SSL PKI is designed to do two things: encrypt data on the wire, and allow web site validation through the use of trusted third party signatures. The former works pretty well, the Debian weak key debacle aside. Unfortunately, the latter seems about as robust and secure as Windows 98. Case in point, https://discovercard.com. As my colleague Mike Walker points out, DiscoverCard.com forces users to enter credentials on a page served over an insecure HTTP connection. In doing so, Discover leaves users with no real way to tell who they are giving their credentials to. This is a perfect example of an implementation specific design flaw that fails open and renders SSL site validation useless.
Unfortunately, Discover Card isn't the only organization breaking PKI. The pillars of Internet security, our trusted third party Certificate Authorities, have been having a rough time recently. A number of implementation specific flaws at multiple CAs have allowed outsiders to abuse their systems and obtain certificates for which they are not authorized to hold. Sure, these implementation specific flaws can be fixed, but the lasting damage to the trust we have in PKI can't be undone. Further, the way PKI has been handling these situations seems to further undermine whatever trust remains.
Last summer when I disclosed the details of how I got the live.com certificate to Microsoft, I told them I wasn't going to do anything bad with it, they said thanks, we shook hands, and that was pretty much the end of it. A few weeks ago, when Sotirov and crew disclosed that they derived their very own key capable of signing certificates that would be trusted by all web browsers, the researchers told Microsoft, Mozilla, etc, that they wouldn't do anything bad with it. These companies again said thanks, hands were shook, and that was pretty much the end of that.
We rely on WebTrust audits and other mechanisms to ensure that our commercial Certificate Authorities do their job well, and so we can be sure we're sending our data to the web sites we trust. Unfortunately, when the audits are useless and the Certificate Authorities screw up like they did in the above two scenarios, companies like Microsoft and Mozilla are forced to make a tough call:
a) Revoke the root CA for which a duplicate signing key was derived by unknown individuals, thus breaking the Internet for many businesses and individual users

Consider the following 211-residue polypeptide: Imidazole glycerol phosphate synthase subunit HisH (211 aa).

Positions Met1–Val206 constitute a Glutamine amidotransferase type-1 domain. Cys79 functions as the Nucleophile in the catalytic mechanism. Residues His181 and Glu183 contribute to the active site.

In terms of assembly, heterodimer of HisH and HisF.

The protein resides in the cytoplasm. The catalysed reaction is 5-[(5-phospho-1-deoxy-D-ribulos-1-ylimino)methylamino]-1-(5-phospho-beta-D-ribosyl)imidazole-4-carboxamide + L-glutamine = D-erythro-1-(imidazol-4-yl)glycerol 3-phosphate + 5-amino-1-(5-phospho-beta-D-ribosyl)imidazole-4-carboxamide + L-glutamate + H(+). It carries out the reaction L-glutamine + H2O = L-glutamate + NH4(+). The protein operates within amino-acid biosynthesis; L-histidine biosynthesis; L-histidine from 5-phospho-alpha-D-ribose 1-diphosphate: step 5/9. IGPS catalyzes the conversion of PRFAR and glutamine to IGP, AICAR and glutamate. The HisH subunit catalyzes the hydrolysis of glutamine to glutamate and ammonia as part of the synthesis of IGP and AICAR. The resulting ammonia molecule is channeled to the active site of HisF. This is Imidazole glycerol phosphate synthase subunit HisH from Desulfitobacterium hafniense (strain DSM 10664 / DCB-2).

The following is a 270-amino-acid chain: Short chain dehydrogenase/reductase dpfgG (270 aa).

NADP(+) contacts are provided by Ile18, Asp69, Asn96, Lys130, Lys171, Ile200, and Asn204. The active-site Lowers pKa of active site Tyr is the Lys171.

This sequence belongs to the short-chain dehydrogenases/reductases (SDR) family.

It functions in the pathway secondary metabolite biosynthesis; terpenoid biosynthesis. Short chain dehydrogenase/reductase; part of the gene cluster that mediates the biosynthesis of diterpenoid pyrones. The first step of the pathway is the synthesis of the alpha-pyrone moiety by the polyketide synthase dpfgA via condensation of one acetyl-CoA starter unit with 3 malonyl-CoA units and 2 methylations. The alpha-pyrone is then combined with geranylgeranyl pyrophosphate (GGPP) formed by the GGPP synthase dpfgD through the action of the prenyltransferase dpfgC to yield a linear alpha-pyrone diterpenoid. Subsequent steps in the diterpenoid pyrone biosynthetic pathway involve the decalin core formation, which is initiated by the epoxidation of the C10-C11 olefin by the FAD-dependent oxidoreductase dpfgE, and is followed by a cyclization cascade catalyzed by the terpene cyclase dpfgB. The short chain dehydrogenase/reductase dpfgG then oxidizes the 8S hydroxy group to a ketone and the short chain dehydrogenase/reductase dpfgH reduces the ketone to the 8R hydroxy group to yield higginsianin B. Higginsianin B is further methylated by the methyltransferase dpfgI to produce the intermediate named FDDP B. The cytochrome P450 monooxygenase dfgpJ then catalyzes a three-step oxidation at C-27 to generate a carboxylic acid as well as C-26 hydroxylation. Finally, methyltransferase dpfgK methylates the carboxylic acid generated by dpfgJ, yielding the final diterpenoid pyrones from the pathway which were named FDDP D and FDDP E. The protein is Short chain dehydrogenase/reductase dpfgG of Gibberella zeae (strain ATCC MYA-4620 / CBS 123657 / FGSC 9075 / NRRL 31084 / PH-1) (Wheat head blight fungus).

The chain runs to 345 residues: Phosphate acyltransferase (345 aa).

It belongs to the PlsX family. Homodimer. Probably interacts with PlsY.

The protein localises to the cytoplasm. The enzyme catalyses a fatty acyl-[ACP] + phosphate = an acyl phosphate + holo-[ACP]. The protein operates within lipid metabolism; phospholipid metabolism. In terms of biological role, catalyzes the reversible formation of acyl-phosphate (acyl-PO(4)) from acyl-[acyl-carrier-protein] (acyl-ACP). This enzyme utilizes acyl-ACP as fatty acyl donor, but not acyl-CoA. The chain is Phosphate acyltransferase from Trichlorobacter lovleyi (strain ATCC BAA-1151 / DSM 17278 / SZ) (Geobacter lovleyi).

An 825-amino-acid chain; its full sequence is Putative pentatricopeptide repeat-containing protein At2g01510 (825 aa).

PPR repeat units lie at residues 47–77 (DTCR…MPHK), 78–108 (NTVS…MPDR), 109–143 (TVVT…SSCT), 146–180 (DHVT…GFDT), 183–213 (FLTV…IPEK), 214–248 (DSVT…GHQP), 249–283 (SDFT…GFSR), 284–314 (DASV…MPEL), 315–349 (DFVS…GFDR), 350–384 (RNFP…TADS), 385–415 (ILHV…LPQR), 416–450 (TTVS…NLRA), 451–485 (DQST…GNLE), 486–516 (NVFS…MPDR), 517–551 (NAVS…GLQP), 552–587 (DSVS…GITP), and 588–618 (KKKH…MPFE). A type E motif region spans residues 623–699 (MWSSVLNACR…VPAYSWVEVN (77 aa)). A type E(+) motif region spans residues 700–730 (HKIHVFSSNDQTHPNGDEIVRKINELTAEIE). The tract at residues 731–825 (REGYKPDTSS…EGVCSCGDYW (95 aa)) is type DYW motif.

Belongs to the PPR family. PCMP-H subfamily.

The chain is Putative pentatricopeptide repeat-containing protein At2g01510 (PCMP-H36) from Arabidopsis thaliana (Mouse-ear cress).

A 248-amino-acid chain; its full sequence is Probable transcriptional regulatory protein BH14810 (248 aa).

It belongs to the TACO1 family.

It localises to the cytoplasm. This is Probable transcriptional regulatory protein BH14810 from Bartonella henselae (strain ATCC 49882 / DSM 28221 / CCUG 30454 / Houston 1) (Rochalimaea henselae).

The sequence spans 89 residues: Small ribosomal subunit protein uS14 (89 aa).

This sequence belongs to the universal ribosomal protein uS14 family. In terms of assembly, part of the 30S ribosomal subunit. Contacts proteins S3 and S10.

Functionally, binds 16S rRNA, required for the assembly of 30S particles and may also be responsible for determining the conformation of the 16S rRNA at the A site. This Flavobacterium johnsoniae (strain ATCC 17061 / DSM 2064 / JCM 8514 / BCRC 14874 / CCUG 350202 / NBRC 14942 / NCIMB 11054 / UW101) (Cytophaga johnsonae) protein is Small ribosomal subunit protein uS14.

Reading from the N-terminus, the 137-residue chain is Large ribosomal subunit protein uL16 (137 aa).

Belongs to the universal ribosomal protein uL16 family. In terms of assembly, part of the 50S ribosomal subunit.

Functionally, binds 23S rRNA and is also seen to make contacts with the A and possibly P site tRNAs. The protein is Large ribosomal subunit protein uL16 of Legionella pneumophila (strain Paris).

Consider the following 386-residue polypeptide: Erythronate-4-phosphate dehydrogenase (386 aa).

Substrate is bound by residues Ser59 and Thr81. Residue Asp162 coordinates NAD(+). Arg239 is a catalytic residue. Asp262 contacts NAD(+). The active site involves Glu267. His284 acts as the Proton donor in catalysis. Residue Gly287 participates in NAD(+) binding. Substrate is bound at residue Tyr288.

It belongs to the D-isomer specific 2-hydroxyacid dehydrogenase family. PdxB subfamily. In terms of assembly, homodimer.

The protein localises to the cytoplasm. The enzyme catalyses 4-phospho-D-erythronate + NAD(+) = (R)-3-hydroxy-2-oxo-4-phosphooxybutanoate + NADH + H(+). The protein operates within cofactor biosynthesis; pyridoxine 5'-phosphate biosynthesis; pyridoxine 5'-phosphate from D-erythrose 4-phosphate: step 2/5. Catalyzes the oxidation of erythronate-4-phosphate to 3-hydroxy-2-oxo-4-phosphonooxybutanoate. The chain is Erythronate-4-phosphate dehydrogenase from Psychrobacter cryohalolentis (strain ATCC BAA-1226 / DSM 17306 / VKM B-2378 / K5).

b) Do nothing and trust that these guys really only have an expired certificate, and didn't generate one valid for the next couple of years since they so very easily could have.
In the end, the trust that backs PKI is replaced with the trust of a few select individuals at the organizations who manage our root certificate programs (a.k.a the browser vendors). The millions of dollars spent on web trust audits are meaningless. The CAs could have just paid all of their money earmarked for audits to Sotirov and Appelbaum in exchange for their silence, and PKI would lived to fall another day.
Burn your SSL Certificates?
PKI, while good on paper, is hard to implement securely. It has taken almost two decades for us to have web browsers that actually support the one method that PKI has to protect itself from rogue certificates: Certificate Revocation Lists. And it doesn't really matter, since not everyone is using IE7 or Firefox 3 yet. CRLs, which are essentially blacklists, are completely ineffective when you don't even know what rogue certificates are actually in existence.
I don't think trusted third parties are enough. We need technology that puts the ability to make trust decisions back in the hands of end users, rather than trying to make these decisions for them.
So what can we do differently? I'm of the mindset that client side certificate / public key caching, like that of SSH, can drastically improve our ability to make trust decisions when communicating on the Internet. SSH shows us that we can communicate securely without trusted third parties. The next question is how best to apply this to web browsers. Hashes of public keys are not easily consumed by casual Internet users. Another Intrepidus colleague, Aaron Rhodes, brought up the idea of vanity hashes that are actually easily recognizable patterns. This could help, but it would certainly complicate key management.
In an effort to actually try and help make things better, rather than just ranting about how bad PKI is on this blog, I've actually been working on a plug-in for Firefox that lets users white list SSL public keys SSH style and alerts the user when they change. It is actually alot harder than it would seem. In my next post, I'll talk more about this plug-in, and the challenges I've faced in getting it working.
(Cross post on blog.phishme.com)